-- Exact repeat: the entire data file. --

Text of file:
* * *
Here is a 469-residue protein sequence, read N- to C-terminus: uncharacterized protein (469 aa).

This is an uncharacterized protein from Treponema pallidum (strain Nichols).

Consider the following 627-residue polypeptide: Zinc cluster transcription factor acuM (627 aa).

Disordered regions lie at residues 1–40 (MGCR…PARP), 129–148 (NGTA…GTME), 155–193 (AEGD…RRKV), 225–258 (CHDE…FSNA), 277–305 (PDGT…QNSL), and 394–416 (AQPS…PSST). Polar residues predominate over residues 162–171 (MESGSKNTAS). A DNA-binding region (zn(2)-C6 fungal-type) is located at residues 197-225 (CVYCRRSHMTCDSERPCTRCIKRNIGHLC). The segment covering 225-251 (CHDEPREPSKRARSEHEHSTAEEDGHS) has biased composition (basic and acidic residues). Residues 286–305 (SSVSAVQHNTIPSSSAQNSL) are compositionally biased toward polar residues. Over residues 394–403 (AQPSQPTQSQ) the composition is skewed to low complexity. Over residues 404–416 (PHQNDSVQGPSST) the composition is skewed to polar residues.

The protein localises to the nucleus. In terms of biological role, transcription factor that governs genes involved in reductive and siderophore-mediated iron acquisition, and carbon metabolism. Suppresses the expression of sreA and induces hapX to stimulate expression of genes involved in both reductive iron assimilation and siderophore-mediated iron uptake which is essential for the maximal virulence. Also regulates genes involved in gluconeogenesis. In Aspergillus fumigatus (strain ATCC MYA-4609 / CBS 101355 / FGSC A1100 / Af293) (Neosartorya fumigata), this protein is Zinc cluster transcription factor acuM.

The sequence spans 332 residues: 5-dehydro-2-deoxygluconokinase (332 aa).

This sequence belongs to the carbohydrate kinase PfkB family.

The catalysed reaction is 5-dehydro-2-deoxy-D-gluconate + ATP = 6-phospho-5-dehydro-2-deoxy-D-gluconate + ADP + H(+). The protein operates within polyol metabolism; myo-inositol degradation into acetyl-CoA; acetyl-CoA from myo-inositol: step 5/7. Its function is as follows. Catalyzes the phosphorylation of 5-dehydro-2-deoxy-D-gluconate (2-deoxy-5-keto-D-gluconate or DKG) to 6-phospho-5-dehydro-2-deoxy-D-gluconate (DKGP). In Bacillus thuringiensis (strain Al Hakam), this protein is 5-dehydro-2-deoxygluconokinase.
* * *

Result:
Here is a 469-residue protein sequence, read N- to C-terminus: uncharacterized protein (469 aa).

This is an uncharacterized protein from Treponema pallidum (strain Nichols).

Consider the following 627-residue polypeptide: Zinc cluster transcription factor acuM (627 aa).

Disordered regions lie at residues 1–40 (MGCR…PARP), 129–148 (NGTA…GTME), 155–193 (AEGD…RRKV), 225–258 (CHDE…FSNA), 277–305 (PDGT…QNSL), and 394–416 (AQPS…PSST). Polar residues predominate over residues 162–171 (MESGSKNTAS). A DNA-binding region (zn(2)-C6 fungal-type) is located at residues 197-225 (CVYCRRSHMTCDSERPCTRCIKRNIGHLC). The segment covering 225-251 (CHDEPREPSKRARSEHEHSTAEEDGHS) has biased composition (basic and acidic residues). Residues 286–305 (SSVSAVQHNTIPSSSAQNSL) are compositionally biased toward polar residues. Over residues 394–403 (AQPSQPTQSQ) the composition is skewed to low complexity. Over residues 404–416 (PHQNDSVQGPSST) the composition is skewed to polar residues.

The protein localises to the nucleus. In terms of biological role, transcription factor that governs genes involved in reductive and siderophore-mediated iron acquisition, and carbon metabolism. Suppresses the expression of sreA and induces hapX to stimulate expression of genes involved in both reductive iron assimilation and siderophore-mediated iron uptake which is essential for the maximal virulence. Also regulates genes involved in gluconeogenesis. In Aspergillus fumigatus (strain ATCC MYA-4609 / CBS 101355 / FGSC A1100 / Af293) (Neosartorya fumigata), this protein is Zinc cluster transcription factor acuM.

The sequence spans 332 residues: 5-dehydro-2-deoxygluconokinase (332 aa).

This sequence belongs to the carbohydrate kinase PfkB family.

The catalysed reaction is 5-dehydro-2-deoxy-D-gluconate + ATP = 6-phospho-5-dehydro-2-deoxy-D-gluconate + ADP + H(+). The protein operates within polyol metabolism; myo-inositol degradation into acetyl-CoA; acetyl-CoA from myo-inositol: step 5/7. Its function is as follows. Catalyzes the phosphorylation of 5-dehydro-2-deoxy-D-gluconate (2-deoxy-5-keto-D-gluconate or DKG) to 6-phospho-5-dehydro-2-deoxy-D-gluconate (DKGP). In Bacillus thuringiensis (strain Al Hakam), this protein is 5-dehydro-2-deoxygluconokinase.